All 150 interviews were successfully completed. Table shows the sociodemographic characteristics of the sample. Table presents a summary of SRQ, SPJ and OSI scores. In SRQ, a cut-off score of 8 or more was taken to indicate the presence of mental distress. Based on this cut-off, 26% of respondents had mental distress. Taking a score of 40–50 (1 sd) on the SPJ as a cut off revealed that 14% of the respondent LHWs were experiencing high job pressure, while taking > 51 (2 sd) as the cut-off point showed that an additional 5% had a very high job pressure, resulting in a cumulative figure of 19% of respondents having significant job pressure.
Socio-demographic variables (N = 150)
Summary table of SRQ, SPJ and OSI scores
Comparison was made with respect to different socio-economic variables given in Table . Three variables had a statistically significant effect on the LHW resulting in job stress. These included having to travel 2 km or more every day to perform her job, living a distance of 3 km or more away from the BHU, and having a family income of PKR 4,000 per month or less. Age, marital status, number of children, and living in joint or nuclear family had no impact on the psychological state and did not appear to be a factor for increased job pressure.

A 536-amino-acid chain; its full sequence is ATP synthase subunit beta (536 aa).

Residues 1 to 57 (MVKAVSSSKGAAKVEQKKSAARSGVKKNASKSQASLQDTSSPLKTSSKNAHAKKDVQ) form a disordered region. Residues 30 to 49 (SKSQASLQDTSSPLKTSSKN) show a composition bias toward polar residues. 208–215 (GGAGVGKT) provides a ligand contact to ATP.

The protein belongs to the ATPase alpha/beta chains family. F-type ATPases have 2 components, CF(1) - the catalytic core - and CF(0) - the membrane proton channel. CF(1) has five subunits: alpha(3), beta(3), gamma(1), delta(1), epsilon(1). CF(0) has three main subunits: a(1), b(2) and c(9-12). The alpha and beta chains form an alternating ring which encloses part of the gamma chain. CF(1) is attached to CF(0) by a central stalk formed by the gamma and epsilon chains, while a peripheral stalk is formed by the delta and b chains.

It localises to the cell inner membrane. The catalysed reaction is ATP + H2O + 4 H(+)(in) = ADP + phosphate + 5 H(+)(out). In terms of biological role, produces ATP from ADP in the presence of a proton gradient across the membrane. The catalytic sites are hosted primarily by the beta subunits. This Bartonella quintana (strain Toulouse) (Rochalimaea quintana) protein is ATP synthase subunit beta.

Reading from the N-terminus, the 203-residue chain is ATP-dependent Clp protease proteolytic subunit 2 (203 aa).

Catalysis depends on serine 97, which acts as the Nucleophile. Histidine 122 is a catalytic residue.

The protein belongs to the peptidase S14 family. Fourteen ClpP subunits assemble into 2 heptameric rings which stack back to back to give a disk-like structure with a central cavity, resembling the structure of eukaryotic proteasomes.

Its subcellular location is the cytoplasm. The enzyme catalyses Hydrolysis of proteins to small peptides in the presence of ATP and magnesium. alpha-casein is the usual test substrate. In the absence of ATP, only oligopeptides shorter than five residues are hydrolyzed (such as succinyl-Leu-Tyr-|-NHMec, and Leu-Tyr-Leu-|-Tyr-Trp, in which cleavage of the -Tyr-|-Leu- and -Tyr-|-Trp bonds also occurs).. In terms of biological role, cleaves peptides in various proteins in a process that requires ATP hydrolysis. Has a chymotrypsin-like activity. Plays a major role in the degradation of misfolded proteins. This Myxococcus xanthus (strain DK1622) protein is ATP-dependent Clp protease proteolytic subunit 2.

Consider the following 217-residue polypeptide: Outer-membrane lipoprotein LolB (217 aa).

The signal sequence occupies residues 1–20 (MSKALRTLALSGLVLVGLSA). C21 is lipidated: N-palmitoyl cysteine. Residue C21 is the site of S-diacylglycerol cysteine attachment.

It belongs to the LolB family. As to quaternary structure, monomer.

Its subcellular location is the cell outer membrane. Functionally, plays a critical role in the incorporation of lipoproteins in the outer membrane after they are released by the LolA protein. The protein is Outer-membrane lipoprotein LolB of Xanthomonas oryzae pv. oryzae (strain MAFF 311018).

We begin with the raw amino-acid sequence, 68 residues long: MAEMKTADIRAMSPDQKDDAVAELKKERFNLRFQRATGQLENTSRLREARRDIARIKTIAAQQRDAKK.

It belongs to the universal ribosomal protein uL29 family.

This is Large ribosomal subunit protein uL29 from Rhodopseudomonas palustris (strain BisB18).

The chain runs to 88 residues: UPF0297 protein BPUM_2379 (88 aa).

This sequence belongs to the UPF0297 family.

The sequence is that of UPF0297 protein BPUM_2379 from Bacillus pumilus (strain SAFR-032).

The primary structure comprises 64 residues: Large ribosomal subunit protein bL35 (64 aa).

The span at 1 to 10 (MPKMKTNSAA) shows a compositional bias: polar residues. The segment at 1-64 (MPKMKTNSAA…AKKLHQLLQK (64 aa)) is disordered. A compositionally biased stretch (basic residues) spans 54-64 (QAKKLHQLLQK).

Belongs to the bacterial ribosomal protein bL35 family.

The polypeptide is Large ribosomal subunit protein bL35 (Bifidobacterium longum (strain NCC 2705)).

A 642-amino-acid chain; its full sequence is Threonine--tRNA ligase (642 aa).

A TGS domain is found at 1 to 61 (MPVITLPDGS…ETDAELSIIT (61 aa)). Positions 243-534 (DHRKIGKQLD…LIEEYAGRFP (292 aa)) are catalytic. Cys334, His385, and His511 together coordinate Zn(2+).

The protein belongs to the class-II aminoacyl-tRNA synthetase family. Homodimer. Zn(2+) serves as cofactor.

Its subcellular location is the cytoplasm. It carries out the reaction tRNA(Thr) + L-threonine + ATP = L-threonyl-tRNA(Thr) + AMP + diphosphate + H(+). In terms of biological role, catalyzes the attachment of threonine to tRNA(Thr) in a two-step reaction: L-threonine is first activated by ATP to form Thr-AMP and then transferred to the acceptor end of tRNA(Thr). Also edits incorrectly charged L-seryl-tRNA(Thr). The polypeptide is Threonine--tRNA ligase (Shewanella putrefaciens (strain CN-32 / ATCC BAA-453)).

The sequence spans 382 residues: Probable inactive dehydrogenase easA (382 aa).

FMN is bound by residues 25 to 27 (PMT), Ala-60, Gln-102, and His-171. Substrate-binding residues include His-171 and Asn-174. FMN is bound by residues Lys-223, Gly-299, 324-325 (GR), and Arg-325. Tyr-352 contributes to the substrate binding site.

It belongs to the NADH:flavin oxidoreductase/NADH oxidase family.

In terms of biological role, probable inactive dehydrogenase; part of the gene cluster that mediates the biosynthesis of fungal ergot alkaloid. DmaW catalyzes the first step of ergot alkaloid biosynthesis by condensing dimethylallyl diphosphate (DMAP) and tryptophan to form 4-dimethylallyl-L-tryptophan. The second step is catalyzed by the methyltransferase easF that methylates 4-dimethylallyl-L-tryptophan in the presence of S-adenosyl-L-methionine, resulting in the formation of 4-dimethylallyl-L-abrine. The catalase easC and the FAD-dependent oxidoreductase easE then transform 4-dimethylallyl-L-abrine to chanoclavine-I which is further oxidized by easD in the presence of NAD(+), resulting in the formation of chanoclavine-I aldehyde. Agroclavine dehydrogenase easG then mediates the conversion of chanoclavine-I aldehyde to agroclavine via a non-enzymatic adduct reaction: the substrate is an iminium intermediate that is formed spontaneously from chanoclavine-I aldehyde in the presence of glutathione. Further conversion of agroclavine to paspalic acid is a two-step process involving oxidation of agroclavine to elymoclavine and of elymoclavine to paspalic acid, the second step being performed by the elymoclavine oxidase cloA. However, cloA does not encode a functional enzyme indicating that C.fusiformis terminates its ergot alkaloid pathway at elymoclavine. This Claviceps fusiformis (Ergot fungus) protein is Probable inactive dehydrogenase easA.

Factors leading to increased job pressure were also explored. Overall, the absence of career advancement was a source of moderate to very high pressure in 53% of the respondents (Table ) while working with opposite sex was causing moderate to very high pressure in 23% of respondents. Being undervalued by the department was having a similar effect on 23% of the respondent LHWs while 29% of them felt moderate to high pressure because of the things not under their direct control.
Sources of pressure in job for LHWs (item-level responses on SPJ)
Occupational Stress Indicator (OSI) was used as a measure of job satisfaction among the respondents and the mean OSI for the group was 33.96 (Table ). On a scale of 1–5, the level of job satisfaction and factors responsible were also explored. Overall, 56% of the respondents expressed very little to moderate job satisfaction. 79% reported very little to moderate satisfaction with amount of salary, 39% of the respondents reported low satisfaction with the professional skills they had while 65% had a low level of inspiration in terms of professional development (Table ).
The researchers also asked an open-ended question about the main problem the LHW faced while performing her job. Problems that were reported with high frequency (20% or more) have been shown in Figure . The most common problem reported was dealing with administrative inefficiency such as irregular supply of medicines and vaccines (70%) and not getting their salary on time. Inadequate salary was the next biggest problems reported by over 60% of the respondents. Other problems included difficulty motivating mothers and families to get their children immunized and take preventive measures, difficulty in communicating on family planning issues, non cooperative attitudes of community and inadequate information, education, communication (IEC) materials and other job aids.
Most common problems reported by the LHWs.